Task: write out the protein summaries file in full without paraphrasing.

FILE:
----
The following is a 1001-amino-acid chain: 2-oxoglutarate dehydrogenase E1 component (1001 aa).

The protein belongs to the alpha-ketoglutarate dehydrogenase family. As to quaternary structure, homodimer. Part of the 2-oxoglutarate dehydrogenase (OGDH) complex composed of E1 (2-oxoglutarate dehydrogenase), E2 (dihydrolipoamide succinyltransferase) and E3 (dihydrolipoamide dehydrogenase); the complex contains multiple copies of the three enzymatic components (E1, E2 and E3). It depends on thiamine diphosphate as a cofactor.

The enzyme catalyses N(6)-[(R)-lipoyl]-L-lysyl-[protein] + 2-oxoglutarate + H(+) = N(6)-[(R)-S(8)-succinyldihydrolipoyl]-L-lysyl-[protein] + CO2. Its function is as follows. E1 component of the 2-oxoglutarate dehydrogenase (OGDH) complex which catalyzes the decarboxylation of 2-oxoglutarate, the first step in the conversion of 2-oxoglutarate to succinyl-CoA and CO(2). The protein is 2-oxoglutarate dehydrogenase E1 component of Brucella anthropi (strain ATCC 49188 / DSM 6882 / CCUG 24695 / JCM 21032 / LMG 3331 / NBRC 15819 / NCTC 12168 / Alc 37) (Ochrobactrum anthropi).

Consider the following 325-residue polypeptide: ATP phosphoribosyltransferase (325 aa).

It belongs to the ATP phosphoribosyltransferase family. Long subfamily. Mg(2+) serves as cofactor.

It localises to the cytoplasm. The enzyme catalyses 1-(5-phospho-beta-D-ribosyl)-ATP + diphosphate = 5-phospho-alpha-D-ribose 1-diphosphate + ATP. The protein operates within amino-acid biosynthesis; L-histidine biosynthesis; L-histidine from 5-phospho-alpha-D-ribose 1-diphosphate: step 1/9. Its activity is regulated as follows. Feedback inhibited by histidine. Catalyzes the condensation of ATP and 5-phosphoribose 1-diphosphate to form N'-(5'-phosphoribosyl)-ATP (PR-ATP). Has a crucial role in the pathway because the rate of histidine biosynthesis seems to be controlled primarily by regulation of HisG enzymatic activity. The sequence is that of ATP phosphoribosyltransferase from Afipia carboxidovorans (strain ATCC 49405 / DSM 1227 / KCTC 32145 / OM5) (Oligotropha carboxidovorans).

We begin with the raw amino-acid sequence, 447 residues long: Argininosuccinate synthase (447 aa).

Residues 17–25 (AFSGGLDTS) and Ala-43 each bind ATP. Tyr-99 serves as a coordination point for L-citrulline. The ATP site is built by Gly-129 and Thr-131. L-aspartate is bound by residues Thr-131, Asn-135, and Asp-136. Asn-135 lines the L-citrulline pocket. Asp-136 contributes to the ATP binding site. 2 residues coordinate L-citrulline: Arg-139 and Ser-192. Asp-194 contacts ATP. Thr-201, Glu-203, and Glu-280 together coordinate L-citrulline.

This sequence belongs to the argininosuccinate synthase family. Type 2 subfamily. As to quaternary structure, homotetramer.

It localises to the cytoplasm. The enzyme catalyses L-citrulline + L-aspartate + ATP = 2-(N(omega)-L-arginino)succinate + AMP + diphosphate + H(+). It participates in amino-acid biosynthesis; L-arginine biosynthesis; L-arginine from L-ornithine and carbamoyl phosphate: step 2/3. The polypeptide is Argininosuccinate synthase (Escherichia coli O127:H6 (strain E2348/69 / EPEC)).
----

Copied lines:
The following is a 1001-amino-acid chain: 2-oxoglutarate dehydrogenase E1 component (1001 aa).

The protein belongs to the alpha-ketoglutarate dehydrogenase family. As to quaternary structure, homodimer. Part of the 2-oxoglutarate dehydrogenase (OGDH) complex composed of E1 (2-oxoglutarate dehydrogenase), E2 (dihydrolipoamide succinyltransferase) and E3 (dihydrolipoamide dehydrogenase); the complex contains multiple copies of the three enzymatic components (E1, E2 and E3). It depends on thiamine diphosphate as a cofactor.

The enzyme catalyses N(6)-[(R)-lipoyl]-L-lysyl-[protein] + 2-oxoglutarate + H(+) = N(6)-[(R)-S(8)-succinyldihydrolipoyl]-L-lysyl-[protein] + CO2. Its function is as follows. E1 component of the 2-oxoglutarate dehydrogenase (OGDH) complex which catalyzes the decarboxylation of 2-oxoglutarate, the first step in the conversion of 2-oxoglutarate to succinyl-CoA and CO(2). The protein is 2-oxoglutarate dehydrogenase E1 component of Brucella anthropi (strain ATCC 49188 / DSM 6882 / CCUG 24695 / JCM 21032 / LMG 3331 / NBRC 15819 / NCTC 12168 / Alc 37) (Ochrobactrum anthropi).

Consider the following 325-residue polypeptide: ATP phosphoribosyltransferase (325 aa).

It belongs to the ATP phosphoribosyltransferase family. Long subfamily. Mg(2+) serves as cofactor.

It localises to the cytoplasm. The enzyme catalyses 1-(5-phospho-beta-D-ribosyl)-ATP + diphosphate = 5-phospho-alpha-D-ribose 1-diphosphate + ATP. The protein operates within amino-acid biosynthesis; L-histidine biosynthesis; L-histidine from 5-phospho-alpha-D-ribose 1-diphosphate: step 1/9. Its activity is regulated as follows. Feedback inhibited by histidine. Catalyzes the condensation of ATP and 5-phosphoribose 1-diphosphate to form N'-(5'-phosphoribosyl)-ATP (PR-ATP). Has a crucial role in the pathway because the rate of histidine biosynthesis seems to be controlled primarily by regulation of HisG enzymatic activity. The sequence is that of ATP phosphoribosyltransferase from Afipia carboxidovorans (strain ATCC 49405 / DSM 1227 / KCTC 32145 / OM5) (Oligotropha carboxidovorans).

We begin with the raw amino-acid sequence, 447 residues long: Argininosuccinate synthase (447 aa).

Residues 17–25 (AFSGGLDTS) and Ala-43 each bind ATP. Tyr-99 serves as a coordination point for L-citrulline. The ATP site is built by Gly-129 and Thr-131. L-aspartate is bound by residues Thr-131, Asn-135, and Asp-136. Asn-135 lines the L-citrulline pocket. Asp-136 contributes to the ATP binding site. 2 residues coordinate L-citrulline: Arg-139 and Ser-192. Asp-194 contacts ATP. Thr-201, Glu-203, and Glu-280 together coordinate L-citrulline.

This sequence belongs to the argininosuccinate synthase family. Type 2 subfamily. As to quaternary structure, homotetramer.

It localises to the cytoplasm. The enzyme catalyses L-citrulline + L-aspartate + ATP = 2-(N(omega)-L-arginino)succinate + AMP + diphosphate + H(+). It participates in amino-acid biosynthesis; L-arginine biosynthesis; L-arginine from L-ornithine and carbamoyl phosphate: step 2/3. The polypeptide is Argininosuccinate synthase (Escherichia coli O127:H6 (strain E2348/69 / EPEC)).